Yaakov met up with Eisav in a most dramatic confrontation. Two worlds clashed. Yaakov represented ruchniyus, spiritual sensitivity, and Eisav represented gashmiyus, physicality. The difference is most significant. It is the difference between happiness and misery. It is the difference between life and death. Yaakov told Eisav, “I have everything (kol)” (Berieshis 33:11). Eisav on the other hand said about himself “I have a lot (rav)” (Bereishis 33:9). This represents the focus on material wealth and possessions. When someone is deeply rooted in that outlook, he can amass “a lot” but he will always feel lacking. He will perpetually remain vulnerable to loss and feel insecure and unsatisfied. Yaakov teaches us to focus on spiritual ideals, to be “happy with our lot” (Avos 4:1). This way one recognizes that Hashem is the One Who provides and Who gives us all that we need.
In Birchas HaMazone we say, “Bakol, Mikol, Kol.” This refers to the words “kol” that are used in reference to the three Avos. This kol means that they appreciated life and were granted the greatest blessing of happiness and fulfillment. By Avraham it says (Bereishis 24:1), “Hashem blessed Avraham with everything (bakol).” By Yitzchok it is found after Yaakov stole the berachos and Eisav came in and asked his father to bless him. Yitzchok asked Eisav (Bereishis 27:33), “…who was just in here that fed me, and I ate from it all (“mikol”) and I blessed him…” By Yaakov it is found in our Parsha when Yaakov told Eisav, “I have it all (“kol”)” (Bereishis 33:11). [See Pesikta Rabbasi 25:4.]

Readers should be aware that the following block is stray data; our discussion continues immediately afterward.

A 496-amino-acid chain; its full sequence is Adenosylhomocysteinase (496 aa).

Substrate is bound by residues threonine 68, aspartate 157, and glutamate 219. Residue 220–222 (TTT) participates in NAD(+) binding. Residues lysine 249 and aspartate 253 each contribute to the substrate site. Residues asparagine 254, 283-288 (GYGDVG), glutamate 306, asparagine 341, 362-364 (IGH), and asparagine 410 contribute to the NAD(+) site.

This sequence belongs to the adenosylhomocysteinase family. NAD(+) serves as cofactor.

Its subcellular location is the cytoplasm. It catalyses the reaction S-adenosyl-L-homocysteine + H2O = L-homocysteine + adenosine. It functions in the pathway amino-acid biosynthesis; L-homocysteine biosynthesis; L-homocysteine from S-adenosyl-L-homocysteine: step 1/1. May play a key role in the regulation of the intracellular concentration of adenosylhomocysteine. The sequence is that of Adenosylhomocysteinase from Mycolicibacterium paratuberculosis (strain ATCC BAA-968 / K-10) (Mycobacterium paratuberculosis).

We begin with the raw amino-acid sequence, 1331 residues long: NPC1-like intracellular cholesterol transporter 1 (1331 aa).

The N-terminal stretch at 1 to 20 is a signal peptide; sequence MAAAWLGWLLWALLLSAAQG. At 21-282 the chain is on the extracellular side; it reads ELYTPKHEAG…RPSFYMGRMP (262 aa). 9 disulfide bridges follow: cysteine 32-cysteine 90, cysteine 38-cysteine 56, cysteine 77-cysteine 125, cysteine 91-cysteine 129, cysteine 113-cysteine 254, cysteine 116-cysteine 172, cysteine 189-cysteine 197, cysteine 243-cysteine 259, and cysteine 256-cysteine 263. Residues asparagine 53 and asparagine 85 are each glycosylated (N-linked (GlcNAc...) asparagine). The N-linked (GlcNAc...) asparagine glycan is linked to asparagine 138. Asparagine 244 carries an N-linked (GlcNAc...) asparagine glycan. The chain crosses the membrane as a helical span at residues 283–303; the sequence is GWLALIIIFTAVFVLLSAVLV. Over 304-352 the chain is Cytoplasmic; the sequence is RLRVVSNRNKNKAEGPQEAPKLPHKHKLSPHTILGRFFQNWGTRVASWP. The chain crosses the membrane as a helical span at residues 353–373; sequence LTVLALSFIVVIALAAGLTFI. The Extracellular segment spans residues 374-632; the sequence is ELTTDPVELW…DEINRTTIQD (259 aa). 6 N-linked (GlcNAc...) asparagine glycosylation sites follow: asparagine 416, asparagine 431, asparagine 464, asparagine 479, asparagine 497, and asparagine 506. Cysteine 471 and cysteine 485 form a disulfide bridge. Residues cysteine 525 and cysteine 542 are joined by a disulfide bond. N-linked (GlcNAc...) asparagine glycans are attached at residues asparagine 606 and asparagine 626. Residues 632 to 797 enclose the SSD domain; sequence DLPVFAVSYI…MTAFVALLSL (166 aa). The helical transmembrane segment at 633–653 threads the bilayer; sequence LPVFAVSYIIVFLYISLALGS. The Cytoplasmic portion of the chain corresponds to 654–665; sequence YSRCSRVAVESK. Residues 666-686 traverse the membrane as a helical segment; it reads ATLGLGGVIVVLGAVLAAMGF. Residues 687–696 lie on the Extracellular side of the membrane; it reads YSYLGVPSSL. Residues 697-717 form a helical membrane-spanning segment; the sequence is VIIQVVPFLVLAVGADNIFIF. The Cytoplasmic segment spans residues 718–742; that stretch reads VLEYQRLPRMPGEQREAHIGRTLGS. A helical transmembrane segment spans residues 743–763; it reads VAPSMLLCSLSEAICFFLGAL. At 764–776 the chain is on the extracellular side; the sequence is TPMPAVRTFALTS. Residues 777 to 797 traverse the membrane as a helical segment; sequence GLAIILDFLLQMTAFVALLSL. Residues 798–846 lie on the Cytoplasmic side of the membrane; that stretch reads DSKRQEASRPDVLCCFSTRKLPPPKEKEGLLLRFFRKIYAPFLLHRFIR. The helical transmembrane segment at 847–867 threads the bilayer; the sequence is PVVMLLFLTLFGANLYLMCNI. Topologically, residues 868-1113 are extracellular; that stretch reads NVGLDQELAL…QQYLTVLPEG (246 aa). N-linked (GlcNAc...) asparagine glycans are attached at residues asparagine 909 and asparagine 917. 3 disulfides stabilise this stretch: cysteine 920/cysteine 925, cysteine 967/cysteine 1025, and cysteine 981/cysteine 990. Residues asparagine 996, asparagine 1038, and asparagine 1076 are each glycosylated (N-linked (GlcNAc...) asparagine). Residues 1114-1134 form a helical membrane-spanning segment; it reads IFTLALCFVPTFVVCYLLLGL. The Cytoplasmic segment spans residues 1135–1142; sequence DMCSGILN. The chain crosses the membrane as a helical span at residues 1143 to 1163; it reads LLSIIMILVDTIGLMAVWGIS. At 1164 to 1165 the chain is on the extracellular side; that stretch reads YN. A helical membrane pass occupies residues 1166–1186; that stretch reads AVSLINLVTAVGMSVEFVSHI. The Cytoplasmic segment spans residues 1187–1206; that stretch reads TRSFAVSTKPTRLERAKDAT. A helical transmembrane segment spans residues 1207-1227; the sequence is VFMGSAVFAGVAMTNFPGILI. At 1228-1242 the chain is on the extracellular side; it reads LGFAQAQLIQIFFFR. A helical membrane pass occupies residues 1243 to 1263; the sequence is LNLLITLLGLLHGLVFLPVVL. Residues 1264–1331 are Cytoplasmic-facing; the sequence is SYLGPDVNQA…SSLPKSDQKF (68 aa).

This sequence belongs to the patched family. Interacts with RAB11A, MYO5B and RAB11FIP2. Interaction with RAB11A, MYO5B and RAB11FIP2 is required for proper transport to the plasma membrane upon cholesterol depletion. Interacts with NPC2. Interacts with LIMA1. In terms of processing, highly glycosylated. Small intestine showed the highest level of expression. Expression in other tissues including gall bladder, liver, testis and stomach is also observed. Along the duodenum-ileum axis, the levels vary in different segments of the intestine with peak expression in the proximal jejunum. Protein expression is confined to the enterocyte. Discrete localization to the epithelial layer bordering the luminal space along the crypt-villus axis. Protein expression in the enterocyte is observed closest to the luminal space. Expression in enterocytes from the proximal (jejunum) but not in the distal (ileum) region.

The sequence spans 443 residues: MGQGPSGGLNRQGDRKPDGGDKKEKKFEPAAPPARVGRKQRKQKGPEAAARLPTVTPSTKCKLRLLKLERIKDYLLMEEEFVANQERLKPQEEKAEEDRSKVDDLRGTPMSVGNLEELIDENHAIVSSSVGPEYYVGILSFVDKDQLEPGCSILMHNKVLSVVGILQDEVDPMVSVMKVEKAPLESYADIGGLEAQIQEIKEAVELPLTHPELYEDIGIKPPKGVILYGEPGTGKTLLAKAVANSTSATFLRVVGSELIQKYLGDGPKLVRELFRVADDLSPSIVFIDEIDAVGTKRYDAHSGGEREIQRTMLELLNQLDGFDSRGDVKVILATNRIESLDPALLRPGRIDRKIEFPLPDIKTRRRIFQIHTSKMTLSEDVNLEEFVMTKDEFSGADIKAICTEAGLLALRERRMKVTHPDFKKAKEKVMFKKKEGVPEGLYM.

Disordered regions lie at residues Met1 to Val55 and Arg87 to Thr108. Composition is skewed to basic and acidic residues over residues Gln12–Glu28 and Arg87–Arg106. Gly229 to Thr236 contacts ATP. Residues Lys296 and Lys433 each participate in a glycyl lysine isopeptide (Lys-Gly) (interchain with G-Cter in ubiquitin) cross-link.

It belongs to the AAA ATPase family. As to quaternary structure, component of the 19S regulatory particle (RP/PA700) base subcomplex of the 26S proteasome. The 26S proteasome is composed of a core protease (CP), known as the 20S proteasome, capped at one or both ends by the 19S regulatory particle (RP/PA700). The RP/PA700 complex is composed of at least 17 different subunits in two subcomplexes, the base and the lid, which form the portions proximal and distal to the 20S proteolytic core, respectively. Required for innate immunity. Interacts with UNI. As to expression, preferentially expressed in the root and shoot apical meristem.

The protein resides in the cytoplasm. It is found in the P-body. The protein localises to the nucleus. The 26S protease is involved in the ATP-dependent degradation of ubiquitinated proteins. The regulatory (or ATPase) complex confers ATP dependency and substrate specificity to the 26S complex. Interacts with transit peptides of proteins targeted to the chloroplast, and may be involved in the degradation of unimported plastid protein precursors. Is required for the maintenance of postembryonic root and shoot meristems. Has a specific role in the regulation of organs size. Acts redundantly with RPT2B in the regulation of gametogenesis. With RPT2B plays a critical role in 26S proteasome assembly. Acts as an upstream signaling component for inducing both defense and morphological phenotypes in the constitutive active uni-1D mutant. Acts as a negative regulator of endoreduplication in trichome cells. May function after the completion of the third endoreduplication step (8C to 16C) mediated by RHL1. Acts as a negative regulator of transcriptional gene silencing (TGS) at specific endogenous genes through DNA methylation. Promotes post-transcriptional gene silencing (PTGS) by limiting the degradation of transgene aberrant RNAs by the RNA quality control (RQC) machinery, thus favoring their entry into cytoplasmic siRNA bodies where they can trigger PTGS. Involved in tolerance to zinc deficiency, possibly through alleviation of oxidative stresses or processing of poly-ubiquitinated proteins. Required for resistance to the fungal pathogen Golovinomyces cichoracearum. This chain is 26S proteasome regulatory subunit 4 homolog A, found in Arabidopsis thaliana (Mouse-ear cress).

What needs to be understood is the general theme here and the prefixes. It is fascinating that by Avraham the word “kol” has the prefix of bais (bakol) before it which means “inside,” this hints to Avraham’s trait of Kindness within. He constantly found himself inside Hashem’s warmth, generosity and chessed. Avraham showed the world how to find Hashem through acknowledging all of the kindness and beauty that surrounds us as a gift from Hashem. It was precisely in the merit of Avraham’s service of recognizing Hashem’s kindness and spreading it to the world that brought Avraham the blessing of “all,” spiritual happiness and success. By Yitzchok, the word ‘all’ is found as “mikol, from all.” The prefix of mem, means ‘from.’ This is represents the trait of Yitzchok of gevurah, strength, the process of Avodah, giving our full effort towards the service of Hashem, giving from ourselves in order to fully serve Hashem. By Yaakov, who was the man who represented the culmination of the Avos, who ties together the traits of chessed and gevurah and balanced them with tiferes, beauty and splendor, the word is found as simply “kol” without any prefix. This hints to the delicate balance of serving Hashem with a focus on His kindness and a dedication to give one’s full effort. Yaakov achieved this service and merited to have it all. The Avos teach us how to use this world to grow and that one who does this will be blessed with an inspiring, deeply purposeful, and truly fulfilling life.